It probably can't be a coincidence that in the same week rumors surfaced that she'll stay on The View another year, co-host Rosie O'Donnell announced she's laying down her machete in her very loud, very public, and very ugly feud with Donald Trump.
In the last several months, people have jumped on every challenging statement to drip from Rosie's mouth -- whether daring to call into question the solvency and taste of our most perplexingly follicled business blowhard or suggestion racism by the producers of America's most cherished and holy institution (American Idol). Rumor had it that View boss Barbara Walters was displeased with her new hire, even hated her. Elisabeth Hasselbeck found herself on the other end of a Rosie rant and started crying a lot. Web site and magazine polls eagerly asked readers if Ro should go, and the answers trended toward yes. So why bring her back? Two words: ratings and publicity, both of which The View garnered in spades over the last year.
But now the confluence of her new contract and her surprising attempt to take the high road with Trump have us worried the producers have convinced Rosie to dilute herself. And we can't be the only ones with the fervent hope that's not the case.
Although at this point Rosie is basically a semi-professional bullhorn of brouhaha -- seriously, for a while there, if you sneezed wrong you risked an on-air anti-you diatribe -- our view of her is largely sympathetic. We like Ro. Sure, we see why some people think she's a defensive windbag so powered by her own hot air that it's a wonder she hasn't lifted off and Jules Verne'd herself around the globe. But we find her constant need to court controversy quite entertaining, not to mention highly understandable, based entirely on our own very scientific theory about why she can’t stop stirring the pot: Rosie is restless. She's bored.
The View used to be a screeching, chatty estrogen-fest we loved to hate -- seriously, would Star Jones please shut her yap about the wedding, and Al, and "dieting," and being a lawyer? Did we need to hear one more time that Meredith Vieira doesn't wear underwear? No. And yet: Yes. It was fascinatingly weird. And if Rosie had joined that fray, she'd have blended right in rather than standing alone. (We still feel cheated that we never got to see Star hiss and claw and try to tear a chunk out of Ro's neck.) But tragically, Rosie was only invited to the party to offset the departures of Meredith and the fatally self-righteous Star. What remained were the dregs: Barbara Walters checked in only occasionally so that people could kiss her ring while she all but yawned; Elisabeth Hasselbeck was, and still is, in such a perpetual state of fragile despondence that a hangnail might set her off (making her cry isn't even fun for Rosie any more, although we still kind of enjoy her hair-trigger tear ducts), and Joy Behar was mostly pimping a book she'd written called, we shih-tzu not, Sheetzucacapoopoo: My Kind of Dog. In short, The View had been declawed.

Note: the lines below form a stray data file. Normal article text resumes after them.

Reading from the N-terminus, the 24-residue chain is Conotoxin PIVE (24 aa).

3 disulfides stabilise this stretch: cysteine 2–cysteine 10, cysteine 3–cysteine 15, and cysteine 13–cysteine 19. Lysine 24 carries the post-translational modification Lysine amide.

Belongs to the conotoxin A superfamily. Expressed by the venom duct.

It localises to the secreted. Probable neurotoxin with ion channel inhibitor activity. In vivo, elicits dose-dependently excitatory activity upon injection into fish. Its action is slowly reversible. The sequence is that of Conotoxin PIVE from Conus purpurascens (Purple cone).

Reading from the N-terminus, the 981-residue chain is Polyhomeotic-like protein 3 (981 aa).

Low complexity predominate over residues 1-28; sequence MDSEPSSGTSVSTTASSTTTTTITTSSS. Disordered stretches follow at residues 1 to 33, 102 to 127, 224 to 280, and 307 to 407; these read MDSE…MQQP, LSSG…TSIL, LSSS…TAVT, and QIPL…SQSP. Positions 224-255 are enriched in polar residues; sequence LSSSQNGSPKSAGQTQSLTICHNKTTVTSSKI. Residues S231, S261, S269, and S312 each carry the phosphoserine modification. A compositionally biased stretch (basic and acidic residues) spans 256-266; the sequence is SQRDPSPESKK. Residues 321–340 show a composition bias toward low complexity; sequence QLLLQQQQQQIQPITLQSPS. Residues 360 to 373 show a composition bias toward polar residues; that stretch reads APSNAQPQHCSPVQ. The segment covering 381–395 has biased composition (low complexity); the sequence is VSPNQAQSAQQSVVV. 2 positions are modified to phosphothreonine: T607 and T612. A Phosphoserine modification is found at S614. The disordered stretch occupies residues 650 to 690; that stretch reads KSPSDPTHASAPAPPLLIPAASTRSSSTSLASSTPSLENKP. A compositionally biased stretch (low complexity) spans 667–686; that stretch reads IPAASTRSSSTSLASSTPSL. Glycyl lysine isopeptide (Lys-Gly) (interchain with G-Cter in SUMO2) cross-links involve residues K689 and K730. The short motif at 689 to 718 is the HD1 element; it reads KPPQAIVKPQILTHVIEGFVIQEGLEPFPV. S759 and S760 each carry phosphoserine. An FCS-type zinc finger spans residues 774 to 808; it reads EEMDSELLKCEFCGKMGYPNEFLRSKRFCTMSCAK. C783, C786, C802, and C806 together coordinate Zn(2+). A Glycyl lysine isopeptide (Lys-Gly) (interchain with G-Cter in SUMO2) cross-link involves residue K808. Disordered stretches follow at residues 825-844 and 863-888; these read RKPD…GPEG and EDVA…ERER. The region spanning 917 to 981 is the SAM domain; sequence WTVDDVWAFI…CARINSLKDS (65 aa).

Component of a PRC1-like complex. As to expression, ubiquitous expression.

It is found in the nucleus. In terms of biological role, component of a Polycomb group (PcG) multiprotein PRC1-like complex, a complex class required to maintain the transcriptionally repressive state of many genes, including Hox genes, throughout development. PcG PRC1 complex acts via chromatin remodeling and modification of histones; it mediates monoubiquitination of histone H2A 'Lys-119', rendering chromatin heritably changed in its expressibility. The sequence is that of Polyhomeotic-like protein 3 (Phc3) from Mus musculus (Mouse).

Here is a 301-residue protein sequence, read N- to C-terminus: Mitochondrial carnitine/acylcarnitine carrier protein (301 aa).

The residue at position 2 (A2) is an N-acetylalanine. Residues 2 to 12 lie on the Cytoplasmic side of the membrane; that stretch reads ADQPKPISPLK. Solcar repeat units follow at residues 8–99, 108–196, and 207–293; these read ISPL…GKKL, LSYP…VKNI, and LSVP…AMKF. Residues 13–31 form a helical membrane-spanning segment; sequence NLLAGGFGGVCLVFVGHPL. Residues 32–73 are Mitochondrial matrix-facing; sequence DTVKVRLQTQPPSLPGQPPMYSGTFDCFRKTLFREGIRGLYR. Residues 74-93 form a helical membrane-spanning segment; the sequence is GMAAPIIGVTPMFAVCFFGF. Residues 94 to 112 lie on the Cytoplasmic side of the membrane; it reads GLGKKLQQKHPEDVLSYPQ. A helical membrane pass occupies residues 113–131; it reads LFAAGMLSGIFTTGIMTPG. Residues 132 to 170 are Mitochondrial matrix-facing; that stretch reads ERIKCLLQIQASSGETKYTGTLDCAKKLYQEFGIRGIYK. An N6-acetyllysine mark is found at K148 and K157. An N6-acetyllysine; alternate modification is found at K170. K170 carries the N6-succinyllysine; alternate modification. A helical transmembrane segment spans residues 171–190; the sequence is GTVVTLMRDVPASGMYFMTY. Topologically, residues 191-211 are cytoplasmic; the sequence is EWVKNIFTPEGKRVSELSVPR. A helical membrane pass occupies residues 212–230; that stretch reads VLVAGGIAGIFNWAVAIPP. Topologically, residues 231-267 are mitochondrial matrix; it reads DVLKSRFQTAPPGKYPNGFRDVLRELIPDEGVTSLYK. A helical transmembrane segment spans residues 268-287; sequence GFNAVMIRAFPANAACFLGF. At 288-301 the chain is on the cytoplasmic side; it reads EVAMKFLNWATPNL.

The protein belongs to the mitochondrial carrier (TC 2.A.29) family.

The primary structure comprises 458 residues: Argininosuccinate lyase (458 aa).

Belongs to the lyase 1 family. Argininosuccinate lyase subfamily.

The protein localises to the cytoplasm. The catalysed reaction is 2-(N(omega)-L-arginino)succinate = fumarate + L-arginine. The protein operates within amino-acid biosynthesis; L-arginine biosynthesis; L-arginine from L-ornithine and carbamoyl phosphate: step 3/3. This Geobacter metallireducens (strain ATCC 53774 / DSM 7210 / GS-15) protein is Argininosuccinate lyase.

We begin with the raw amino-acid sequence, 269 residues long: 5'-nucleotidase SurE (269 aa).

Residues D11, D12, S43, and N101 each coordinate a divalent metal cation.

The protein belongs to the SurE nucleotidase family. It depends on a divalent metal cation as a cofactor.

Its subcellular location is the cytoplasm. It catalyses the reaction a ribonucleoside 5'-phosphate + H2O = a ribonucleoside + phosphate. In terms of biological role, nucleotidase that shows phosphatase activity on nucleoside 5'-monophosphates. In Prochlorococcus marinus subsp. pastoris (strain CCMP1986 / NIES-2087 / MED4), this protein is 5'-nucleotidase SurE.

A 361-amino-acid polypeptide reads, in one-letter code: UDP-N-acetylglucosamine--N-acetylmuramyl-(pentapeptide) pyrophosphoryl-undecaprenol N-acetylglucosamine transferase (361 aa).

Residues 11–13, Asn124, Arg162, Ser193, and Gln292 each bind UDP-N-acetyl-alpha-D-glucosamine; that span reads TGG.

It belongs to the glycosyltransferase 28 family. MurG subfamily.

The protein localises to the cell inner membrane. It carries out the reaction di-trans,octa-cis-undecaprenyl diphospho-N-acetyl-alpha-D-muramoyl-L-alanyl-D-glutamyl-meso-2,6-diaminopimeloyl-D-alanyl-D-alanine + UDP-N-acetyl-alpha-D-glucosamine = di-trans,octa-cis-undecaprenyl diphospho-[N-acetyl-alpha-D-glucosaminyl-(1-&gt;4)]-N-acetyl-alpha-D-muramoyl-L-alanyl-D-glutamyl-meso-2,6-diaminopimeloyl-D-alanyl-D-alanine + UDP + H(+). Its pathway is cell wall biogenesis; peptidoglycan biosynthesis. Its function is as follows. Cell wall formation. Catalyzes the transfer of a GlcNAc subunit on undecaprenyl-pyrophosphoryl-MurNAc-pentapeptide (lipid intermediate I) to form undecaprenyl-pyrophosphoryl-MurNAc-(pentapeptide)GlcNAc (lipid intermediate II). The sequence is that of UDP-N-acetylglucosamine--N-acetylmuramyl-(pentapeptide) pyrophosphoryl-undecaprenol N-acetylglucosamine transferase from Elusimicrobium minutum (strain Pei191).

Rosie enlivened the joint more gently at first, inching the show closer to what it used to be with welcome humor and conviction -- a savvy hybrid of her Queen of Nice days and the High Priestess of Nasty she became shortly after her solo talk-show got canned. But not even she could shoulder the load alone. Not one woman on that stiff, sensible, sectional couch could go toe-to-toe with her, and the lack of actual conversation kept the show from returning to its glory days of gossipy nutbars alternately guffawing and sniping. It turned into Rosie Talks, And Some Other Ladies Say Stuff Sometimes Also. So of course she snapped. Put yourself in her place, forced to sit with those people every day -- an absent old lady; a drowning, weakened youngster; and someone who would actually say the word “Sheetzucacapoopoo” on live television -- and it's no wonder Rosie started firing bullets at everything and anything she could. When the going gets tough, you've got to make your own fun.
Ergo, we hope people -- and especially her producers -- give ol' Ro a pass. She's just mixing it up because no one else will. We don't even really think she'll adhere to the spirit of the Don't Thump Trump law and will instead get around it by referring to him using a series of Voldemort-type nicknames, like "He Who Will Never Love Anything So Much As The Sound Of His Own Voice," or something. She won’t last a week.
Which should make the producers happy, because although the show isn't can't-miss yet, it's close. Instead of neutralizing Rosie, The View's execs need to nurture her genius for uncensored discussion by giving her a real reason to stick around longer than the rumored year: A few better partners in crime to bring back the group bitchiness. Someone who'll take some of the heat and even crank up some on her own, relieving Ro of the task of making sure the spotlight isn't dimming. Someone who'll bite back and not just nod and cackle (we're looking at you, Behar). Grab supermodel Janice Dickinson, who's good for a scathing verbal diatribe on any topic of your choice, and who will probably flash her boobs in the bargain. Draft Danny DeVito, who so memorably guested on the show while hammered a few months ago. Bribe Star Jones into coming back for a few weeks. Just take the pressure off Rosie. Because at this rate, she'll only be able to blaze bright and brash for another few months before she burns out, and then where will we go when we want some crazy with our coffee break? —The Fug Girls